This year marks the 30th anniversary of the formation of the Jesus Seminar. Readers of Crosslight may have heard of this convocation of scholars who famously, over a period of several years, took a vote on each of the sayings of Jesus to establish whether or not he actually said them. Using a grading system that ranged from red-letter confidence (‘Yes, that’s Jesus!’) through to black-letter scepticism (‘There’s been some mistake’) the work of the Seminar achieved notoriety and influence.
The notoriety was understandable. Only one of Jesus’ sayings in the Gospel of Mark was judged to be authentic in the sense that ‘Jesus undoubtedly said this or something very like it’ (Mark 12:17 to be exact). Many of the sayings of Jesus, including large chunks of the Sermon on the Mount, were put into the category of ‘Jesus did not say this’.
Populist, conservative outrage at such audacious claims aligned with more sober scholarly challenges to the methods and results of the Seminar’s deliberations. But its key advocates had a knock down argument up their sleeve: we have found the real Jesus, based on the consensus of critical scholars, so it’s about time that the Church, and Christian faith and practice, caught up and changed.
In this way the Seminar’s influence grew and, in the words of its founder and greatest proponent, Robert Funk, people began to wonder what it might mean to ‘liberate the gospel of Jesus from the Jesus of the gospels’.
The Seminar’s careful and critical scholarly work was designed to prompt a ‘revamp’ of our understanding. Christian faith should become an ethical, not a credal, affair. Christian life should be focussed on imitating Jesus. Jesus himself must be ‘demoted’ from his place within Christian theology.
These are important claims, which, if followed to their logical extreme, would indeed require a new reformation in which the contemporary Church’s relationship to its own history and tradition undergoes a radical renegotiation.
It is only right that, in this 30th anniversary year, I declare my hand in relation to this bold, adventurous and radical move.
I believe that it is basically bunk, but not for the reasons that you might suspect.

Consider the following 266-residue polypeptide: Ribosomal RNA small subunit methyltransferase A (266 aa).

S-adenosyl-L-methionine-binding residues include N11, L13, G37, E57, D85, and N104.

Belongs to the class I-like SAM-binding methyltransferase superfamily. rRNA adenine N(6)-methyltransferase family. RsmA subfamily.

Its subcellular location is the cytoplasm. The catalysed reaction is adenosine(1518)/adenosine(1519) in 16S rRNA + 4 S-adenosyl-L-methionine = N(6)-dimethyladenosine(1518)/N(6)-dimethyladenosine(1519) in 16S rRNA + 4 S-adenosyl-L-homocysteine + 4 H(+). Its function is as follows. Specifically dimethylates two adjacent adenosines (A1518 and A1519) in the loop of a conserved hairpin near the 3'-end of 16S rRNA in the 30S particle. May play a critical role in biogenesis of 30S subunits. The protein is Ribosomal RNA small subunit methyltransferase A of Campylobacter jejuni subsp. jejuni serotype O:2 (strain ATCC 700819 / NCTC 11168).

My own view is that there is no part of the Jesus tradition for which we can draw the conclusion that ‘Jesus said it’. There are no red-letter sayings of Jesus, within or outside of the New Testament gospels. This is a conclusion borne not of a radical scepticism about the historical reliability of the gospels. It is rather the result of noticing some fairly basic facts about the gospels.
First, they were written in Greek. Although Jesus may have possessed some rudimentary knowledge of Greek, the consensus is that he taught in the common language of first century Palestine, Aramaic. With the exception of a word here or there (the most significant being Jesus’ cry from the cross in Mark 15:34) the gospels preserve translations of the sayings of Jesus. And then, as now, translation always involves a level of interpretation.
Second, recent New Testament scholarship has shown us that it is about as difficult to separate out ‘authentic’ words of Jesus from ‘inauthentic’ words as it is to unscramble an omelette.
Scholars used to think that they had a set of especially sharp tools that would enable them to cut away the dying flesh of the Church’s tradition, thus saving the life of the real Jesus for the benefit of his followers. They called these tools ‘criteria for authenticity’. I used to use them myself. I now realise that they were about as useful for finding Jesus as a scalpel is for eating eggs and bacon: you can try, but you are really missing the point.
The reason we know this is because we now better understand the way that human memory works. Memory is also the work of interpretation from the outset. If you don’t interpret it, you won’t remember it. And so it becomes entirely possible that in the gospels, we find words that Jesus didn’t actually say that preserve some kind of accurate historical memory, and vice-versa. The gospels provide us with translated memories of the sayings of Jesus.
Third, the gospels are not documents that are at all interested in telling us ‘what Jesus actually said’. They cannot lead us to the past because they were never intended to. What the gospels provide for us is an indication of the impact that Jesus made upon the memories of his earliest followers, and of the impact of those memories on subsequent communities of Christian disciples.
If we take these aspects of the gospels seriously we find ourselves having to say that the only Jesus we have is the remembered Jesus. We can continue to call that Jesus ‘historical’, I suppose, but ‘historical’ here can mean little more than ‘Jesus as he was remembered and understood by those who believed that God had raised him from the dead’.
We get closest to this Jesus not by trying to get behind or beyond the witness of the gospels and not by stripping away the theological convictions the first generations held about his relationship to God and saving work.
In the words of one recent scholar ‘the historical Jesus is not veiled by the interpretations of him. He is most available for analysis when these interpretations are most pronounced.’
All of which is to suggest that we can best celebrate the anniversary of the Jesus Seminar by returning to the gospels and exploring what kind of person, with what kind of message and, crucially, what kind of relationship to God, might generate these memories and these interpretations.
To answer that question might be to see more clearly the ways that the memory of Jesus can be preserved in the Church today.